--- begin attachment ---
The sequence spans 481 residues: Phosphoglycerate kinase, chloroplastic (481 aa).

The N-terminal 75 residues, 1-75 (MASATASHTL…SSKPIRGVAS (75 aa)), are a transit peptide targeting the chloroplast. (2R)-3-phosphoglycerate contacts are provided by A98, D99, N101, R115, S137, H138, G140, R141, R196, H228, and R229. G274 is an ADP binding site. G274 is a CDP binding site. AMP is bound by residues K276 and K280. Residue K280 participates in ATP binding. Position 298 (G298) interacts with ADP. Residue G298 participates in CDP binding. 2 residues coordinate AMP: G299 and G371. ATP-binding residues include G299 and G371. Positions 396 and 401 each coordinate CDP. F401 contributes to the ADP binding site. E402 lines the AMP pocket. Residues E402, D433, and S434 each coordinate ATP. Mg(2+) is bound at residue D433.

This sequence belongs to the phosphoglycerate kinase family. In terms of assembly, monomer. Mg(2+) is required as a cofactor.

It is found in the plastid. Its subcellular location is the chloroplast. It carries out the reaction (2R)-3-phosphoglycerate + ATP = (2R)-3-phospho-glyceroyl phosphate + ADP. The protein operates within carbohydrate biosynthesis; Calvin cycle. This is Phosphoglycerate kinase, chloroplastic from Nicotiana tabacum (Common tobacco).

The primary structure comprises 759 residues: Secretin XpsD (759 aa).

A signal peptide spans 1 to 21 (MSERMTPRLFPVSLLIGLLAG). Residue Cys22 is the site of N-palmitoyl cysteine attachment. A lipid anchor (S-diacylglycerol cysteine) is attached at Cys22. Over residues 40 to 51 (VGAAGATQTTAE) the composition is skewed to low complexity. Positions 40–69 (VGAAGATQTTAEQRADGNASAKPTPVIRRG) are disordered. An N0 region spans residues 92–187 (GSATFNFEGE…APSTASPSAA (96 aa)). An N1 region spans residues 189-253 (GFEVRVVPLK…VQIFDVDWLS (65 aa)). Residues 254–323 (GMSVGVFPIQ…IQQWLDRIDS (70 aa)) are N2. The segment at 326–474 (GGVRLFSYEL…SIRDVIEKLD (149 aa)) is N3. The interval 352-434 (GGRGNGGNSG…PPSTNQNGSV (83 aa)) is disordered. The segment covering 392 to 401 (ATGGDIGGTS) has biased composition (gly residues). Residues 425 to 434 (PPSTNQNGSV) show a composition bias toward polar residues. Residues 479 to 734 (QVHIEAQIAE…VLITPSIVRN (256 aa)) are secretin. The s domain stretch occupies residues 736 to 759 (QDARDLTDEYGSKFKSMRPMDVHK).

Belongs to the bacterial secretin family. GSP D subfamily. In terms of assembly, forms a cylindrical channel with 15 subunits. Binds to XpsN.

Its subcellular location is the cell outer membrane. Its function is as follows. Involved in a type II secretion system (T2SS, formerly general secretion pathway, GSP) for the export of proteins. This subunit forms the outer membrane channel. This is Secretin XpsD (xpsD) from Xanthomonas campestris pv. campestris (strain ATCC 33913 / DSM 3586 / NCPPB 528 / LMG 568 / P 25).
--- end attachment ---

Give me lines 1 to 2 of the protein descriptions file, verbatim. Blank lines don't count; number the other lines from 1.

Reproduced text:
The sequence spans 481 residues: Phosphoglycerate kinase, chloroplastic (481 aa).

The N-terminal 75 residues, 1-75 (MASATASHTL…SSKPIRGVAS (75 aa)), are a transit peptide targeting the chloroplast. (2R)-3-phosphoglycerate contacts are provided by A98, D99, N101, R115, S137, H138, G140, R141, R196, H228, and R229. G274 is an ADP binding site. G274 is a CDP binding site. AMP is bound by residues K276 and K280. Residue K280 participates in ATP binding. Position 298 (G298) interacts with ADP. Residue G298 participates in CDP binding. 2 residues coordinate AMP: G299 and G371. ATP-binding residues include G299 and G371. Positions 396 and 401 each coordinate CDP. F401 contributes to the ADP binding site. E402 lines the AMP pocket. Residues E402, D433, and S434 each coordinate ATP. Mg(2+) is bound at residue D433.